In general, it was clear that Cyrus was in haste throughout the whole journey and was making no delays, except where he halted to procure provisions or for some other necessary purpose; his thought was that the faster he went, the more unprepared the King would be to fight with him, while, on the other hand, the slower he went, the greater would be the army that was gathering for the King. Furthermore, one who observed closely could see at a glance that while the King's empire was strong in its extent of territory and number of inhabitants, it was weak by reason of the greatness of the distances and the scattered condition of its forces, in case one should be swift in making his attack upon it.
Across the Euphrates river in the course of these desert marches was a large and prosperous city named Charmande, and here the soldiers made purchases of provisions, crossing the river on rafts in the following way: they took skins which they had for tent covers, filled them with hay, and then brought the edges together and sewed them up, so that the water could not touch the hay; on these they would cross and get provisions—wine made from the date of the palm tree and bread made of millet, for this grain was very abundant in the country.
There one of Menon's soldiers and one of Clearchus' men had some dispute, and Clearchus, deciding that Menon's man was in the wrong, gave him a flogging. The man then went to his own army and told about it, and when his comrades heard of the matter, they took it hard and were exceedingly angry with Clearchus.
On the same day Clearchus, after going to the place where they crossed the river and there inspecting the market, was riding back to his own tent through Menon's army, having only a few men with him; and Cyrus had not yet arrived, but was still on the march toward the place; and one of Menon's soldiers who was splitting wood threw his axe at Clearchus when he saw him riding through the camp. Now this man missed him, but another threw a stone at him, and still another, and then, after an outcry had been raised, many.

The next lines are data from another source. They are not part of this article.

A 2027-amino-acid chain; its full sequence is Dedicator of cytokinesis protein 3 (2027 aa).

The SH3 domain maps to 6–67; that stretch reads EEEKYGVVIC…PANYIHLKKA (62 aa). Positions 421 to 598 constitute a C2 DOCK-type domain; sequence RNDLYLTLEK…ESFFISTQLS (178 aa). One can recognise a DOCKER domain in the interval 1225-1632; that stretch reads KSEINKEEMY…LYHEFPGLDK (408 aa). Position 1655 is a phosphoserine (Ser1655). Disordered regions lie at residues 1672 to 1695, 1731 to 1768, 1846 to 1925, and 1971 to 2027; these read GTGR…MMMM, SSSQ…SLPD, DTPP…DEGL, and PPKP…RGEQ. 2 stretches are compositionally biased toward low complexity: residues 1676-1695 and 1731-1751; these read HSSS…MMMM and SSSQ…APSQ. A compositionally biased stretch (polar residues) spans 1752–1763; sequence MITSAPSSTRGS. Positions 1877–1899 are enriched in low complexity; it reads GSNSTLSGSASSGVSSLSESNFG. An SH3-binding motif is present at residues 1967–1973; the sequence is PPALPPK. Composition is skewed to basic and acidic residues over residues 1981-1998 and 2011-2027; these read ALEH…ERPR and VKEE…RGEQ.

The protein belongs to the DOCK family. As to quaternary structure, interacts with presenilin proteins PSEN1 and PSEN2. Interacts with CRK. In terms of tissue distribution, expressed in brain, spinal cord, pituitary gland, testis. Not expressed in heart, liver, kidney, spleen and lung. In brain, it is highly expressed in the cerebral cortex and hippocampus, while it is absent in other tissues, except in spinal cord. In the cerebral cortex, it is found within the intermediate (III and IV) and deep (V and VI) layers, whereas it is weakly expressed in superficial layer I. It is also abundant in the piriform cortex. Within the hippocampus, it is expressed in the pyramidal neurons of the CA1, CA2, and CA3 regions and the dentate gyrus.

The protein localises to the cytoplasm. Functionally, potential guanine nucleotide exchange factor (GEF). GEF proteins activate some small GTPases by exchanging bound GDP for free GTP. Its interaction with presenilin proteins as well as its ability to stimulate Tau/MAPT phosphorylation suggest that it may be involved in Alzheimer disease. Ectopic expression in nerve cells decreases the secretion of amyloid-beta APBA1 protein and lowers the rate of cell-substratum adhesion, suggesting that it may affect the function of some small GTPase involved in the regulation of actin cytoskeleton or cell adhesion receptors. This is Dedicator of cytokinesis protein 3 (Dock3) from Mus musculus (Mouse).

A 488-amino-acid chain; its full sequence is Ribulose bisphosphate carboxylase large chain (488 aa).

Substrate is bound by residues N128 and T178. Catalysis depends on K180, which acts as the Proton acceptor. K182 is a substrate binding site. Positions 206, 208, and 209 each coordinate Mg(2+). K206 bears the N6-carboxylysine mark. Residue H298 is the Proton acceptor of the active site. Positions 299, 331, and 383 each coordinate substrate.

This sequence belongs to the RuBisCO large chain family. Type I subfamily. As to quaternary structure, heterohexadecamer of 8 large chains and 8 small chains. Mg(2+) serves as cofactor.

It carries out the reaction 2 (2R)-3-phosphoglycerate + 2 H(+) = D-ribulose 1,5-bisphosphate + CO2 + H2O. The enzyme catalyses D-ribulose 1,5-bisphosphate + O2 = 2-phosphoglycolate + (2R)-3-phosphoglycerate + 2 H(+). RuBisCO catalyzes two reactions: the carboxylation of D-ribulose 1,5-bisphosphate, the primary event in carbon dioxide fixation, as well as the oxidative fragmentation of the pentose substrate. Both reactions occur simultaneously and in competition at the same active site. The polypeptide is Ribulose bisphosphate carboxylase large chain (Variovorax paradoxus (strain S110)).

Clearchus escaped to his own army and at once called his troops to arms; he ordered his hoplites to remain where they were, resting their shields against their knees,5
while he himself with the Thracians6
and the horsemen, of which he had in his army more than forty, most of them Thracians, advanced upon Menon's troops; the result was that these and Menon himself were thoroughly frightened and ran to their arms, though there were some who stood stock-still, nonplussed by the situation.
But Proxenus—for he chanced to be now coming up, later than the others, with a battalion of hoplites following him—straightway led his troops into the space between the two parties, halted them under arms, and began to beg Clearchus not to proceed with his attack. Clearchus, however, was angry, because, when he had barely escaped being stoned to death, Proxenus was talking lightly of his grievance, and he ordered him to remove himself from between them.
At this moment Cyrus also came up and learned about the situation, and he immediately took his spears in his hands and, attended by such of his counsellors as were present, came riding into the intervening space and spoke as follows:
“Clearchus, and Proxenus, and all you other Greeks who are here, you know not what you are doing. For as certainly as you come to fighting with one another, you may be sure that on this very day I shall be instantly cut to pieces and yourselves not long after me; for once let ill fortune overtake us, and all these barbarians whom you see will be more hostile to us than are those who stand with the King.”
On hearing these words Clearchus came to his senses, and both parties ceased from their quarrel and returned to their quarters.